When Keeping Up with the Kardashians premiered in October 2007, George W. Bush was still the president of the United States. Hannah Montana was sweeping the nation. The Marvel Cinematic Universe and Instagram did not exist. Michael Clayton, one of the best movies of the century so far, was in theaters.
A lot has changed since the first season of the Keeping Up with the Kardashians, including the Kardashians themselves. Kendall Jenner is one of the world’s top supermodels (this is a fact, whether or not she is a good one is a different story). Caitlyn Jenner came out as transgender, and is running for governor of California. Kim Kardashian married Chris Humphries for 72 days, then married and filed for divorce from Kanye West. After naming Kylie Jenner “the youngest self-made billionaire” in 2019, Forbes retracted the title earlier this year after the publication discovered that she had exaggerated claims about her net-worth. Kourtney is dating Travis Barker of Blink-182. I honestly do not know what Khloe does with her time besides promoting migraine medication, but she’s had quite the transformation since season one. Although many of us would like to deny their influence, Keeping Up with the Kardashians is responsible for a lot of change in reality television, celebrity, and culture — and the show ends its 20-season run on E! this Thursday night.
In the early aughts, most reality shows about non-famous people were competition shows, save for MTV’s Laguna Beach and spin-off The Hills and Bravo’s The Real Housewives of Orange County, which came out in 2006. The only comparable show about a family just hanging out and living their lives was The Osbournes, which was one of the inspirations for Keeping Up with the Kardashians executive producer Ryan Seacrest. Unlike The Osbournes, who were already a famous family, the Kardashians had something to prove and would do anything to make a permanent splash, including making Kim’s infamous sex tape with Ray J the main storyline of the show’s first episode.
In 14 years, 20 seasons, and 10 spin-offs, the Kardashians went from boutique owners (in the first episode, Kim shyly says “I own a clothing store and I’m a wardrobe stylist”) to curators of fashion, beauty, and fitness trends, completely saturating culture and trends on a domestic and global scale. Among many trends the Kardashains are responsible for include contouring, big lips, athleisure, shapewear, and the exaggerated hour-glass figure. The Kardashains used the platform the show gave them to promote their brands so much that they have become brands. A shadow of their former selves follows them like a shadow, longing for a return but unlikely to ever get one. The Real Housewives of New York City star Bethenny Frankel would follow a similar track several years later, using the show to tirelessly promote her brand, SkinnyGirl. To Frankel’s credit, at least she always stuck with one brand.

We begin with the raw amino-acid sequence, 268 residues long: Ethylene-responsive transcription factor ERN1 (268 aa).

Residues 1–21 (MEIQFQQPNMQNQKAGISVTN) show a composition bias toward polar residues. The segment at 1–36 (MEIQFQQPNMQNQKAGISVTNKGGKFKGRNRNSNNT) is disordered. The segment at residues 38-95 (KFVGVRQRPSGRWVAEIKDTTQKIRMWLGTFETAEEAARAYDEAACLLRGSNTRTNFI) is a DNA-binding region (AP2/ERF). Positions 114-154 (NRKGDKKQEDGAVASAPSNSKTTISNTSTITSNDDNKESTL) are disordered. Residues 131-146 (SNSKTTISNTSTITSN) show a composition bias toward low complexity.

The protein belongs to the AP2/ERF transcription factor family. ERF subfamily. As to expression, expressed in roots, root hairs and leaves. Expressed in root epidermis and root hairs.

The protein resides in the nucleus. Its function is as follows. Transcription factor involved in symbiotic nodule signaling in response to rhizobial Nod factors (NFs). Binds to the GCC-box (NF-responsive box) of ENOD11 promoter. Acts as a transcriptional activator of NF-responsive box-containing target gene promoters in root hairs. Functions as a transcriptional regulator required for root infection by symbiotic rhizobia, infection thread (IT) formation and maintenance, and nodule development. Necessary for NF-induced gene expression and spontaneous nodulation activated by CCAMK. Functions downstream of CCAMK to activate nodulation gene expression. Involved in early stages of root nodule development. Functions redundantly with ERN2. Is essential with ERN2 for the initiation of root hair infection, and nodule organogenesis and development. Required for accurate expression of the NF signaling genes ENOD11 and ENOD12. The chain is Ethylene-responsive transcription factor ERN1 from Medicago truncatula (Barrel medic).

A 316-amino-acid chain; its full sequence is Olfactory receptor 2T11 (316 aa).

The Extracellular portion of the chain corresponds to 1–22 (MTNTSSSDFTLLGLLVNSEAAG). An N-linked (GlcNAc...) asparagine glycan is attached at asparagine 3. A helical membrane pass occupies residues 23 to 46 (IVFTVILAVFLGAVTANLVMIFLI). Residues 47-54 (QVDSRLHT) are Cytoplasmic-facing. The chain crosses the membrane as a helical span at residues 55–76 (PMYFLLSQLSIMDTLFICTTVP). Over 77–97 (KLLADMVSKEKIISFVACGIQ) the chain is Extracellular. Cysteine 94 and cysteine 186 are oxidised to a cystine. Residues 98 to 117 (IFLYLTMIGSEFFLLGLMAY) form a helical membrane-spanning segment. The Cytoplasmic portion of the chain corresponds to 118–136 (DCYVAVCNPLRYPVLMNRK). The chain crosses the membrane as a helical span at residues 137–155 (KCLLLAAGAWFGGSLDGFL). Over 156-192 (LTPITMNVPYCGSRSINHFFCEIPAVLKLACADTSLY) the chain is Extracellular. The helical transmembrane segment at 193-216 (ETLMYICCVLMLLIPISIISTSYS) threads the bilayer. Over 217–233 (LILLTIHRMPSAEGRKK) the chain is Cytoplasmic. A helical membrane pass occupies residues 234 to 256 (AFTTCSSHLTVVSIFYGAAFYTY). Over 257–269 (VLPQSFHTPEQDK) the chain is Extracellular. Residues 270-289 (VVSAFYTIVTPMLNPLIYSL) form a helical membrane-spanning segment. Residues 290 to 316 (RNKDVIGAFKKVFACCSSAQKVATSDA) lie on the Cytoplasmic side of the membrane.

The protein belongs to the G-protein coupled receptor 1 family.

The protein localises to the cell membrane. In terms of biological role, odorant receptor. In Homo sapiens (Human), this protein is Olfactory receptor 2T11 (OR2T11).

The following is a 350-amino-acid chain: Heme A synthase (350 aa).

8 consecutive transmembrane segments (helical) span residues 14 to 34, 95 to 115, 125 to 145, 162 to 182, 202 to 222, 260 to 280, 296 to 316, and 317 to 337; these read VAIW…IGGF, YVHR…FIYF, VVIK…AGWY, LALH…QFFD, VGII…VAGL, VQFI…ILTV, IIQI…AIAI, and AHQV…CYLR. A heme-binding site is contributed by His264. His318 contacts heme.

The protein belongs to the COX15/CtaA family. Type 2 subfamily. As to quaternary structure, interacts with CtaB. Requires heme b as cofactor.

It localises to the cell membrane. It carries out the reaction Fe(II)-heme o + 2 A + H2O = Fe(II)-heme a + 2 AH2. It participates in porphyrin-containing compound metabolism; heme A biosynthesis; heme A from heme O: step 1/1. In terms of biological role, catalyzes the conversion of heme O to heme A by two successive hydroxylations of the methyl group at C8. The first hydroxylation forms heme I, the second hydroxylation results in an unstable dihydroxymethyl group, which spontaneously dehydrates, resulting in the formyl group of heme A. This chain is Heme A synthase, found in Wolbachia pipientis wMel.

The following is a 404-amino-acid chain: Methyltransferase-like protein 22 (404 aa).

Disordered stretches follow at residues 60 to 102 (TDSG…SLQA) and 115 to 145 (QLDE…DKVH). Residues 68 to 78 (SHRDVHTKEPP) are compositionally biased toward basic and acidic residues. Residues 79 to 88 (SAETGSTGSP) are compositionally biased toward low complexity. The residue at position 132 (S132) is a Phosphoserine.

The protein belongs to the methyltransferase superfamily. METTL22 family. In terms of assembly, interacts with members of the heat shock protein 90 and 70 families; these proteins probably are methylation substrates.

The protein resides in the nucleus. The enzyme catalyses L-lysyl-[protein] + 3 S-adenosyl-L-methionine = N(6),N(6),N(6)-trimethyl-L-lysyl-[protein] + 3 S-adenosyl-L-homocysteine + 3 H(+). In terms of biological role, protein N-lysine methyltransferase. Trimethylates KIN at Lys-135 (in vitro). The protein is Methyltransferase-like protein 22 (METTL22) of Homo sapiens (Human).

The Kardashains are the original influencers, establishing the idea that celebrities and public figures have to share every aspect of their lives from the professional to the personal. They did this by becoming some of the most famous people on the planet through a reality TV show that followed their personal lives, but also by becoming some of the first celebrities to use social media in the curated way it’s used by everyone — from celebs to that person you know from high school who does MLMs — today.
Throughout the final season of Keeping Up with the Kardashians, the Kardashians have said that it’s time for the show to end. They say they’ll miss the show because it’s been a major part of their lives, but they’re tired and need personal space. In the penultimate episode, the family went to a rental in Lake Tahoe to reminisce on major moments from the series (aka their lives), and placed them in a time capsule. It is dramatic for a chapter of your life — especially one that changed your life -- to come to a close. But the Kardashian-Jenner family acts as if they’re walking slowly into their deaths, even though they already have an exclusive, multi-year deal with Disney to produce “new global content” that will stream on Hulu.
Keeping Up with the Kardashians evolved from a forced, slightly authentic family show to a manufactured, over-produced series of scenes depicting famous people eating salads and making phone calls that could be texts (this is a Kourtney subtweet). Maybe their concern is that their power and influence will end with the show that made them, and the everyday aspect of their lives, which is their brands, won’t be as appealing anymore. It’s more likely that the Kardashians will simply maintain their fame without any more growth, even with new content for Disney. The end of Keeping Up with the Kardashians might not mean the Kardashians are over for us, but it could mean the end to them.